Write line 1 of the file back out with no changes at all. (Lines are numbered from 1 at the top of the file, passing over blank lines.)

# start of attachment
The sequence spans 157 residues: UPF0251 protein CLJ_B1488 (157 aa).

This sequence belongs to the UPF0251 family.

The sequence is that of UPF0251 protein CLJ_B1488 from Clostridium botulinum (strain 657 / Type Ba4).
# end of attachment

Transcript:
The sequence spans 157 residues: UPF0251 protein CLJ_B1488 (157 aa).